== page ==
With the predominance of millennials over baby boomers and the relatively low population of baby boomers in tracts near the Los Angeles agency, this agency doesn't appear to be a suitable location to launch your luxury travel services.

    Next, you'll see whether Washington, D.C., is more suitable.

  5. Zoom to the Washington D.C. bookmark.

    The map zooms to Washington, D.C., and the surrounding region. It's immediately apparent that this region has mostly millennial-dominated (teal) census tracts close to the city center.

  6. Zoom in one level.

    Your travel agency is northwest of the city center, near the Potomac River. There are predominantly millennial (teal) census tracts in this area. However, they may be worth examining more closely, as their total populations are larger than 7,000, which is evident from the size of the symbols and the map's legend.

  7. Click the teal tract, Tract 110010056.00, northwest of the Washington label near the river.

    The pop-up indicates that the baby boomer population is just over 1,000, while the millennial population is almost 4,500.

  8. Click some of the other tracts in that area and note the baby boomer populations in those tracts.

    The tracts near your Washington D.C. agency have slightly higher numbers of baby boomers than those near the Los Angeles agency. Washington D.C. may be a better candidate than Los Angeles for launching luxury travel services to baby boomers. However, you want to look at your third location, Chicago, before making a decision.

  9. Zoom to the Chicago bookmark and zoom in one level.

    Most of the tracts around Chicago are teal, indicating a predominance of millennials. However, there is a cluster of purple baby boomer tracts in Near North Side, close to Lake Michigan. This is where your travel agency is located.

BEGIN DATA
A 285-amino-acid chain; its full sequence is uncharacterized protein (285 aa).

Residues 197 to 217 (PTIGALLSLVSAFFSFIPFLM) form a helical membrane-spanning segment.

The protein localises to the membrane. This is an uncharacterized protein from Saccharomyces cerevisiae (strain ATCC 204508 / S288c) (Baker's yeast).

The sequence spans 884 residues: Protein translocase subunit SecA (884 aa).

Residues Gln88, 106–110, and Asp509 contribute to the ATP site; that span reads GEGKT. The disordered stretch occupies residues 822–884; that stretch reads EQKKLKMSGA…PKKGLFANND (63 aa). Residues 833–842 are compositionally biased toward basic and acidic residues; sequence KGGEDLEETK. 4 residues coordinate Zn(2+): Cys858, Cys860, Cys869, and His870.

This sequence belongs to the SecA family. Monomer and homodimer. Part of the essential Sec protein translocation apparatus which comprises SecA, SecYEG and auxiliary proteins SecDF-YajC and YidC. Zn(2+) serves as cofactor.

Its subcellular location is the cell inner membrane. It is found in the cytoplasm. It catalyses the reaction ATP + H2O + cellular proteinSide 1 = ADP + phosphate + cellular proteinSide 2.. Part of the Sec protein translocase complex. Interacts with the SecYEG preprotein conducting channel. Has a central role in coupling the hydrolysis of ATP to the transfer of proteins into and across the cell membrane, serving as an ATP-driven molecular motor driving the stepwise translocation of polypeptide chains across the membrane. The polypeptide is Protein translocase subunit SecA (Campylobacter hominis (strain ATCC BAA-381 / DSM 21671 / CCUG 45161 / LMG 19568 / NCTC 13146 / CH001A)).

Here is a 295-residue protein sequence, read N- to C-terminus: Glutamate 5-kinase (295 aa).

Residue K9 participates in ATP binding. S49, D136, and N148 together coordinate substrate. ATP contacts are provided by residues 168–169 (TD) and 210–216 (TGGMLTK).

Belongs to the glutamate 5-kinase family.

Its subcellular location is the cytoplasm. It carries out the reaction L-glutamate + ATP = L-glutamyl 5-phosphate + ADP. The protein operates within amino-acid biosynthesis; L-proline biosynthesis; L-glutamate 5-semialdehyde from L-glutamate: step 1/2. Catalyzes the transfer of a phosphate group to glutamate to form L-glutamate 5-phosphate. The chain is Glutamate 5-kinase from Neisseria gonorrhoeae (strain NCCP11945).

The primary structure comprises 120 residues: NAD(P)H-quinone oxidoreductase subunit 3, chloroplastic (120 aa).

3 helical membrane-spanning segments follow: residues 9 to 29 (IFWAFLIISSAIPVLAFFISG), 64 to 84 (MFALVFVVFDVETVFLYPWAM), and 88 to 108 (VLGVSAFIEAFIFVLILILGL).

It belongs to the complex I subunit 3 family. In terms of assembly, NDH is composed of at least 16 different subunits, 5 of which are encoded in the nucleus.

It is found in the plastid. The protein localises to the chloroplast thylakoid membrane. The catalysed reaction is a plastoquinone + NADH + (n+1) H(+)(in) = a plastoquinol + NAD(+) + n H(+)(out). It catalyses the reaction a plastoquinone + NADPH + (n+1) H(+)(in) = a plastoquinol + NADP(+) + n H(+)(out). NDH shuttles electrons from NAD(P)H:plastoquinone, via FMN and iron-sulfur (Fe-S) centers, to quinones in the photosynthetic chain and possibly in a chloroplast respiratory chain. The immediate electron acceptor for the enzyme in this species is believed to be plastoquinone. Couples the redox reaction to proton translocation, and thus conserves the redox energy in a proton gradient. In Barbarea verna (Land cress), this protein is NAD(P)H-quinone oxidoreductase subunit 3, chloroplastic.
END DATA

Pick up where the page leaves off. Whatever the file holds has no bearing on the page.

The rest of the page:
10. Click the largest purple tract (Tract 170310801.00) to see its pop-up.

    Pop-up for Chicago Tract 170310801.00 showing counts for all generations and predominance of baby boomers

    The population of baby boomers is nearly 2,000, but millennials are not far behind, with a population of about 1,800.

  11. Open the pop-up for the southernmost purple tract (Tract 170310813.00) of the four in this area.

    This tract has an even larger baby boomer population (over 2,000).

  12. Review the pop-ups for the other purple tracts. Take note of their baby boomer populations.

    When you add the baby boomer populations from these tracts together, the total number of baby boomers is significant. Most importantly, all of the tracts are in close proximity to your Chicago travel agency. It looks like you may have found the best place to launch your luxury travel services.

After only 15 minutes of work, you found a publicly available web map in Living Atlas, visually analyzed it using tools in Map Viewer, and answered an important business question based on your exploration. What's next?

To find more scenario-based lessons, browse Learn ArcGIS. To start, try Policy Mapping - Safe Streets to Schools. You can also visit The ArcGIS Book and The ArcGIS Imagery Book websites.

Explore ArcGIS Online on your own and discover what else is possible. A few ideas are as follows: